architecture, permanence, framework, cities, neighborhood
Architectural History and Criticism | Cultural Resource Management and Policy Analysis | Urban, Community and Regional Planning
The "post-industrial revolution" has, in its wake, given rise to a swath of cities suffering economic decline and social deterioration. These "shrinking cities" have experienced a loss in population to their surrounding suburbs and other dormitory settlements. Once thriving cities have been reduced to functioning as overdeveloped business parks where people come to work for five days a week - but then leave each evening to return to suburban ideal. It is unreasonable to assume that any masterplan alone can promote the future success of a shrinking city. Rather, this thesis contends that by dissecting the historical narratives and spatial qualities of these existing environments, it is possible to create a framework that locates a middle ground between the permanence of a masterplan and the temporarily of seasonal programs.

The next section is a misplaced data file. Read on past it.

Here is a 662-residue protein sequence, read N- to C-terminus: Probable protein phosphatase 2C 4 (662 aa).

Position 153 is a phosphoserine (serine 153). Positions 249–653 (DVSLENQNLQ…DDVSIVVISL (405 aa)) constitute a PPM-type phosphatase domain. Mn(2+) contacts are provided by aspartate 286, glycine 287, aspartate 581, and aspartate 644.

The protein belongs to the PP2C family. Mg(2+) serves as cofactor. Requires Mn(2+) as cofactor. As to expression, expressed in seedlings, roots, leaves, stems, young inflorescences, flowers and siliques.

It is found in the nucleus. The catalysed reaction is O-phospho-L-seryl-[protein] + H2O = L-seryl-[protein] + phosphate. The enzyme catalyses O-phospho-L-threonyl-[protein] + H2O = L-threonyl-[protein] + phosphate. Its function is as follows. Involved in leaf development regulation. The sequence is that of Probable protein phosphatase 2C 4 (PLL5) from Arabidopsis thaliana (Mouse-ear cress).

By implementing the "bottom-up" concepts familiar to the tech start-up scene via an architectural framework plan, this thesis argues that community interest in the future of depressed neighborhoods can be stimulated. By designing a flexible new infrastructure to house multiple interventions, designers can quickly and economically test ides. As these concepts are tested and feedback is collected, the platform will increasingly become more reflective of the community's need. By pivoting towards such successful intervention,m an architectural language can be derived, allowing for more permanent plans to be implemented.
Maldonadov, Estefania and Filkoff, Andrew, "Phasing Permanence Through Flux" (2016). Architecture Senior Theses. Paper 329.
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